Redundancy and diversity are two keys elements of nuclear power plant safety. The auxiliary feedwater (AFW) system for the Unit 3 reactor at the Millstone nuclear plant in Waterford, Connecticut illustrates these principles. Read More

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Accident Sequence Precursors for Nuclear Reactors

Nuclear Energy Activist Toolkit  #48

I answer hundreds of questions each year from people living close to nuclear plants, reporters, staff members of local, state, and federal officials, and colleagues about a wide array of nuclear safety issues. The queries provide me useful insight about the topics of most interest to people. Read More

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Arkansas Nuclear One: Pictures of an Accident

Fission Stories #181

The drop of a heavy load at the Arkansas Nuclear One nuclear plant on March 31, 2013, was described in Fission Stories #139 based largely on the report on the accident by the NRC’s augmented inspection team. The NRC recently released hundreds of photographs taken of the heavy load, the damage it inflicted when dropped, and the extensive repairs undertaken at the plant. Read More

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Emergency Planning for Nuclear Power Plants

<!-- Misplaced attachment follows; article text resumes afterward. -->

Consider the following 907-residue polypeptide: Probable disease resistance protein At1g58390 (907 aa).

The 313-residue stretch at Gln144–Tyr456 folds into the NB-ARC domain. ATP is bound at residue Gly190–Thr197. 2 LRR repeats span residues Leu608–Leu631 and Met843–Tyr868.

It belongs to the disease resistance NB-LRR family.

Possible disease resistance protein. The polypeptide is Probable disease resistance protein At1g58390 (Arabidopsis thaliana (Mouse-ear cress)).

Nuclear Energy Activist Toolkit #47

The NRC’s regulations include requirements intended to prevent serious nuclear plant accidents from occurring and to mitigate one should it happen. Because these measures, even if fully and faithfully implemented, reduce rather than eliminate the chances of a serious accident, the NRC’s regulations also include requirements to protect the public from radioactivity released during an accident. Read More

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TEPCO’s Fukushima Folly

Fission Stories #180

In early August 2014, the Tokyo Electric Power Company (TEPCO) announced that its latest analysis revealed the meltdown of the Unit 3 reactor at Fukushima Daiichi was worse than previously estimated. Read More